This post is getting too long. There’s so much more to be said, really. There are problems with the way Invisible Children has handled money. The film reflects an astonishingly awful American middle class provincialism. And I’m sure it’s all out there on the Internet somewhere. My final point is this: despite all the problems with it, the film is well-done (cinematically speaking). With ingenious narrative devices, skillful editing, and a sweet music track to boot, it is pretty damn compelling. Plus, for a range of reasons, it has reached a previously apathetic demographic (well…maybe not apathetic…but inactive) and impelled people to act in ways that nothing has previously.

 But the problem here for me is twofold: first, the film suggests that by clicking “share” or tweeting for the downfall of Kony is enough to bring about change.  Before you pat yourself on the back for doing your part to save African children because your status was “#StopKony” for a few days (until it came time to post and re-post various versions of the Hunger Games trailer), know that bringing about awareness is just a first step. This, for me, is one of the biggest issues with “Kony 2012.” This awareness, “Make Him Visible” campaign is a waste…because, in its flagrant disregard for the facts needed to carry on in pursuit of the (pretty unrealistic and misguided) goal of “arresting Joseph Kony,” it places the emphasis in the wrong place.

 Second issue: what’s worrying me MOST out of all of this is that I think it’s really telling about what gets us fired up about something. Really awful stuff happens in the world a lot, and we don’t bat an eyelash. Then why do we collectively go nuts over a cause that is largely misinformed and obsolete. Not only because how it is framed for us, but also for how it can make us look and subsequently feel. Invisible Children has really tapped into something; you get to feel great about doing something that doesn’t take much time or effort, and as an added perk, everyone is aware of it. It’s the TOMS shoes thing…when you pad around in your uncomfortable little flats (or wedges or boots…God, they make wedges and boots now…), EVERYONE will know that a child in Africa got a pair of shoes BECAUSE OF YOU (never mind that they are poorly made and will wear out within several months). The Kony 2012 campaign plays upon similar sentiments. Share this video on your Facebook wall and you’ve saved a child soldier. All your friends will see it and know how big your heart is. Wear this Kony 2012 bracelet and everyone who sees you will know you’re doing your part to stop global perniciousness. Ugh…it just feels like this make-myself-feel-good, almost masturbatory process. That is ineffective and misguided. So not only do Ugandan child get forced to be soldiers in Kony’s army…they also get plastered all over a social media campaign that assuages the imperialist white guilt without effectually addressing their needs. So it seems that African children lose yet again.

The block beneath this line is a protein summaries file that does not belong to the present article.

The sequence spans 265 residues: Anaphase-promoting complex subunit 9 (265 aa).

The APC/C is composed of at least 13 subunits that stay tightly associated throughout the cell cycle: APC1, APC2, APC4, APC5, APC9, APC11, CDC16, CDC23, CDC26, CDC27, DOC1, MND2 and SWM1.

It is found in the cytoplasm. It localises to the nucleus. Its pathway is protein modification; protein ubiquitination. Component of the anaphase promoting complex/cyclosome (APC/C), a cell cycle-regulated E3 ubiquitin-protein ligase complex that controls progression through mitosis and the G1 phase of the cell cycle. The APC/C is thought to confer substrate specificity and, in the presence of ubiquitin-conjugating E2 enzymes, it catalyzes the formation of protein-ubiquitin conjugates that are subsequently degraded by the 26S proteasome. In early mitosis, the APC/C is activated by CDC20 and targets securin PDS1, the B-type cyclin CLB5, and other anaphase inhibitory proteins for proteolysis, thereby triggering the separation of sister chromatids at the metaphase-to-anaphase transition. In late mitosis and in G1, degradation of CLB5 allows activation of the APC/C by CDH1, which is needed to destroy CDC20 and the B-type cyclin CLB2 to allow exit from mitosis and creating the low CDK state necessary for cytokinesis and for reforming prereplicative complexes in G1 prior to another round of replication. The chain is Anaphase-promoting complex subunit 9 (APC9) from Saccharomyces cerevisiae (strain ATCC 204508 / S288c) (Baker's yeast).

So I guess that’s it for now. It’s sad what the “Kony 2012” affair represents, but it’s heartening in that it has shown the potential for rallying people around a previously unknown human rights issue. Even if it is for troubling reasons. 


On (my abject failure in but newfound ardent desire to improve) Keeping a Blog


I decided that I don’t really find keeping a dedicated record detailing my travels to be consistently inspiring. Why? I really couldn’t say. Sometimes I’m fairly bursting to chronicle my misadventures, and, at other times, I’m so bored by the very idea that I have think about something else lest I literally get sleepy. Why is this so?  People keep regular blogs all the time, right? I read my friends’ blogs weekly, if not to keep up with their wanderings then to at least stay abreast of the current memes (especially those associated with Mean Girls or Downton Abbey) or gaze upon photos taken in obscure places at obscure angles. I feel like blogs of this nature help foster a sort of personal connection that isn’t really conveyed by Facebook.  Rather than this sort of snarl of photos, status updates, and other social network-y things, a blog is a tightly controlled avenue of expression through which you reveal only what you want—a feat Facebook cannot seem to achieve, despite their latest arsenal of privacy tools set against soothing white and blue templates. Blogs, in that they require more forethought and framing than a Facebook post, represent a higher form of online expression. Not that I’m any less of a Facebook addict than everyone else on the planet. I just feel like there’s definitely so much merit to keeping record of one’s thoughts, photos, or internet findings in blog form.